I am a conscientious consumer and have become aware of the controversy surrounding GMO food products. Considering that the GMO food industry has not responded favorably to consumers expressing their desire to know what they are consuming and label products that contain GMO ingredients, I look to another solution. I wholeheartedly support products that are labeled “certified non-GMO”. I understand that you, as a grocer, are in a retail business whose aim is to make money. I also understand these new “certified non-GMO” labels may increase the price of these foods as they have the new expense of registering these products and creating new labels. These higher prices may discourage you from stocking them in favor of a lower priced food that may possibly be a GMO food. I assure you that I most definitely will choose a certified “non-GMO” food over the same food product that is unlabeled. I will reject the unlabeled product due to the suspicion that it may be a GMO food.

I am aware that more than 20 European and Asian nations have banned or restricted GMO crop cultivation and/or imports. The scientists of these communities have concluded that their agricultural industries are unable to maintain crop purity and risk contamination by GMO crops. Upon their recommendations, their respective governments enacted legislation to ban or restrict GMOs. Because of this, United States companies that have invested heavily in GMO products now have only the American grocery market as their largest market place in which to generate a return for their investors. As a conscientious consumer, my loyalty lies with what is better for the environment, rather than what is better for the scientists and investors of the GMO industry. That is why I would be a loyal customer who would purchase the “certified non-GMO” products you would stock.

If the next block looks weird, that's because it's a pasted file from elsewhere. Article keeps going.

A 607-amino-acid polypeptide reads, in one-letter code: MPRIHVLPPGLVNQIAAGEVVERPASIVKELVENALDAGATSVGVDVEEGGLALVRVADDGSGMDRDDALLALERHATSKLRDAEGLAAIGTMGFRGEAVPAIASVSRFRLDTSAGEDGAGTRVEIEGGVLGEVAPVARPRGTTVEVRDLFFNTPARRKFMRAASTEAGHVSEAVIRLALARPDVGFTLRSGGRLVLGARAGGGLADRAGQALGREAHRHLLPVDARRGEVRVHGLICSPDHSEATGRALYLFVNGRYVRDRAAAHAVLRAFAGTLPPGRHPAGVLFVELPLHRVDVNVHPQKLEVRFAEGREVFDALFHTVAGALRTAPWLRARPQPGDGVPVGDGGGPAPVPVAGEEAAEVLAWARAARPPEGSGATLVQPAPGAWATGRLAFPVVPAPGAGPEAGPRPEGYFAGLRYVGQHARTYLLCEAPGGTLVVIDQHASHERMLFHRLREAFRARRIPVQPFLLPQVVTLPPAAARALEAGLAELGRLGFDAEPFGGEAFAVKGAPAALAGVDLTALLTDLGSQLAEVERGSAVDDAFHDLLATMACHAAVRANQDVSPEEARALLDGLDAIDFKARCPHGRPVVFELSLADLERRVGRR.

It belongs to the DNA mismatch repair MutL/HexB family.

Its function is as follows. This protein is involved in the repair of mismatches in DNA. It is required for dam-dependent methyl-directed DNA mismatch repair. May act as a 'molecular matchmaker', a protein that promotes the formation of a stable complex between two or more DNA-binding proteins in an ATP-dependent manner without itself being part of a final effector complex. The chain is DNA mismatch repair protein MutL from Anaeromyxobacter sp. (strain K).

Thank you for your time and consideration.



You may wonder if this will really work. I assure you it will. I have personal experience in just such a thing. When my oldest son was a toddler he had some serious dietary allergies. There was a specific milk substitute that tasted great but was not on the shelves of our local Kroger. I asked the manager if he could get this product. Not only did he assure me that he would, but he asked me if there were any other products I was interested in. I then named off a few snacks and treats that I was trying to duplicate in my own kitchen because they did not stock them. He began to stock not just the items I requested, but many more products made by these same companies. He did all of that simply by the request of one, single customer.

The gringa believes that non-GMO consumers may very well be the next up and coming niche market that the food industry producers of non-GMO foods will eventually pounce upon. Non-GMO food producers are realizing consumers are willing to absorb the added cost of qualifying for the “certified non-GMO” label. I believe it will be found that, just as “organic”  and “gluten-free” became popular, profitable foodie trends, “certified non-GMO” will be the next foodie trend. There are plenty of consumers out there who don’t care one way or another what they eat, but there are niche markets that are very particular, very loyal, and willing to pay a premium to get exactly what they want. If GMO producers refuse to label their products, the gringa says, “Who cares!” I’ll just support another solution. The gringa will support non-GMO producers that proudly label their products. By supporting these products with your purchase, eventually, more companies will follow suit, jump on the bandwagon, and label their products “certified non-GMO” because they want your money, too.